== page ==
During a showery spell, lines of watery-looking light radiating from the Sun are sometimes observed. This is sometimes referred to as the Sun drawing water; the meteorological term is crepuscular rays.
Another sky phenomenon is known as the green ray. It appears as a brilliant emerald colouration on the very last edge of a setting Sun on the very first edge of a rising Sun.
Considerable quantities of dust in the air, such as may occur after a large volcanic eruption, will often cause strange sky spectacles. A blue Sun was reported from many parts of the world after the great eruption of Krakatoa in 1883. The Sun appeared during the midday hours shining a deep azure blue; at sunrise it was a bright light blue, and at sunset a dark blue. The eruption had carried particles of dust to a great height in the upper atmosphere and created a dense haze which resulted in the unusual colours. A blue Sun has also been reported for two or three consecutive days after some great dust storms in the Sahara and other extensive desert areas. Sometimes dust in the atmosphere can result in the Sun appearing yellow: over Cairo during a great dust storm, the Sun appeared a pale yellow colour while the sky immediately around it appeared pale blue and, at night, the Moon also appeared pale yellow, surrounded by a similar blue tint.
Among other types of unusual weather phenomena are coloured rain and snow. Rain has been known to fall as red or blue, as it did for example during March 1935 in the Shetland Isles after a heavy thunder storm; descriptions spoke of it looking very much like blue-black ink diluted with water. The accepted explanation was localised pollution and atmospheric conditions. There have also been many reports of coloured rain falling in Italy. Red rain has also been reported falling in New Zealand: one such occasion was on 26 October 1929, following two days of a curious smoky haze over South Island. The haze disappeared after the storm of red rain. The only time red rain has fallen over England was on 21 and 23 February 1903 when it was believed to be caused by dust raised into the atmosphere by a great storm over the Sahara and carried northwards to Europe by the winds. Coloured snow has been reported from various parts of the world, usually red or green and sometimes yellow or brown. The colours are caused by minute vegetable organisms known as Protococcus Nivalis.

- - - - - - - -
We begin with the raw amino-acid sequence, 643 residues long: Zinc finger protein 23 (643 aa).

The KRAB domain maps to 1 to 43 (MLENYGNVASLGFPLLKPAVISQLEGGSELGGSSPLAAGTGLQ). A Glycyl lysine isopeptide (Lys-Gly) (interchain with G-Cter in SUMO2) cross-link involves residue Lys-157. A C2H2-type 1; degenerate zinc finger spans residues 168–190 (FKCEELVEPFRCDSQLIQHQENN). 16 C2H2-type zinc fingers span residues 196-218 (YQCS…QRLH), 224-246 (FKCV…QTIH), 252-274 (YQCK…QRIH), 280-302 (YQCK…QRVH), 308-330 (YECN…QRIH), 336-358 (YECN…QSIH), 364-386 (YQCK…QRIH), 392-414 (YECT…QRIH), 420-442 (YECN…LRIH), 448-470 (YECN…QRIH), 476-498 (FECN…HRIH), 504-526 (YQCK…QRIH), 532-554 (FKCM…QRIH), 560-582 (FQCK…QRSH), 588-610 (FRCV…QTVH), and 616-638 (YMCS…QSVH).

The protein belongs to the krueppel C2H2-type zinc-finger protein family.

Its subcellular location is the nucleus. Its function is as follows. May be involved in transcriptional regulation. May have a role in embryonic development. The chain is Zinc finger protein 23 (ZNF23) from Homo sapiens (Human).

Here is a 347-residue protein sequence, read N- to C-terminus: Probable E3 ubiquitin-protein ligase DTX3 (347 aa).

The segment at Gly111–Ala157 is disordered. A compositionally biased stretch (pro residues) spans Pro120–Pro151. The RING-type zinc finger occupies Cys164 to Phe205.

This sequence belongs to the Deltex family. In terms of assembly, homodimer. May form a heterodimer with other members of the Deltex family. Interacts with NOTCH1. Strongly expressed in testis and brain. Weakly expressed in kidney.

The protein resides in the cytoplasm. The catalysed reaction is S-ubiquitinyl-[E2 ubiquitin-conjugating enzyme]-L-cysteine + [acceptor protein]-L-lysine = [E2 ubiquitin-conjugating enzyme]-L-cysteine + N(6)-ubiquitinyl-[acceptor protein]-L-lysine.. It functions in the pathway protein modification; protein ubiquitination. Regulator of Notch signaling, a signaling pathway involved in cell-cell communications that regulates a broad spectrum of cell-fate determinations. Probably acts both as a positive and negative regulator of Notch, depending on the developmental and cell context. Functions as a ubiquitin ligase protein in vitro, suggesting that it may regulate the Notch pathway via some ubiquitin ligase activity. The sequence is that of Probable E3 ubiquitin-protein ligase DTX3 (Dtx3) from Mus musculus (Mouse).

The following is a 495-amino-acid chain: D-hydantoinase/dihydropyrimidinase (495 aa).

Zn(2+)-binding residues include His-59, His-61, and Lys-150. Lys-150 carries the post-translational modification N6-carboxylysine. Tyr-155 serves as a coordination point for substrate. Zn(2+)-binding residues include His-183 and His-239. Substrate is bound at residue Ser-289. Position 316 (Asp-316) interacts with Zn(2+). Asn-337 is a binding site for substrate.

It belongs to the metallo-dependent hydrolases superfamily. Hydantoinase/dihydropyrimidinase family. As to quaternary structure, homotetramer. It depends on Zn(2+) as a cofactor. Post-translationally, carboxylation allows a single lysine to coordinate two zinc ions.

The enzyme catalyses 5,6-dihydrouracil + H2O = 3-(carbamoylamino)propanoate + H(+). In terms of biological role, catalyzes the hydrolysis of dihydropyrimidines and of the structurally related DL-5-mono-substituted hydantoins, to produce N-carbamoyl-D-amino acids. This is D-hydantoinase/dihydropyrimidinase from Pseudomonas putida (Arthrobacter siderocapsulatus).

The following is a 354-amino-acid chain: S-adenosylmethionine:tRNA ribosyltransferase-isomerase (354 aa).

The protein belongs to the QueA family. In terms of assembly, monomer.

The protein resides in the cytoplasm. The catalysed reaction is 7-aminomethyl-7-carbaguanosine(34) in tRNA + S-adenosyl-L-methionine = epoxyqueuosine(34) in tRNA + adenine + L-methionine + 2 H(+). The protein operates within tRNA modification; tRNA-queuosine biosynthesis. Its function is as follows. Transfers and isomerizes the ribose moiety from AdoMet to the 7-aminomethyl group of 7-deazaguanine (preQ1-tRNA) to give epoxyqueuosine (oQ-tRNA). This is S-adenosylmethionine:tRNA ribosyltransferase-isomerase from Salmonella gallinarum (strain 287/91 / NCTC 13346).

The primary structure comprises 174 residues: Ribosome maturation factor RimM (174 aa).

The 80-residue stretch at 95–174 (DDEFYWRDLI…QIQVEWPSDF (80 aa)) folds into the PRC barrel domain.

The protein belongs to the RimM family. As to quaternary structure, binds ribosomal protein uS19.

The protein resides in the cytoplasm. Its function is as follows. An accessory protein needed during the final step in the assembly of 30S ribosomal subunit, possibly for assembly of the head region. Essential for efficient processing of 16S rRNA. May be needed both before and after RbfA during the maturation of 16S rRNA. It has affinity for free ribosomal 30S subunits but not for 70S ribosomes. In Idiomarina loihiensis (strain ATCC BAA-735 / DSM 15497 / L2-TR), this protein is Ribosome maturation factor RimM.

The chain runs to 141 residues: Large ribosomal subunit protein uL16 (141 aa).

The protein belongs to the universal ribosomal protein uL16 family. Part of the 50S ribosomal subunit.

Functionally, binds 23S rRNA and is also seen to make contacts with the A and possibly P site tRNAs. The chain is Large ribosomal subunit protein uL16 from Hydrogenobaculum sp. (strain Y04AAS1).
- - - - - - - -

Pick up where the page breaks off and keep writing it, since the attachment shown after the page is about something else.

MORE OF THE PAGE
One phenomenon which is astronomical, but can be mistaken for an atmospheric feature, is the Gegenschein or counterglow. This is a very faint glow visible on the ecliptic, opposite the position of the Sun, only slightly lighter than the general illumination in the sky; it is visible sometimes, on clear moonless nights, from dark-sky locations. Spectral analysis reveals it to be sunlight scattered by minute dust particles in the interplanetary medium in the inner solar system.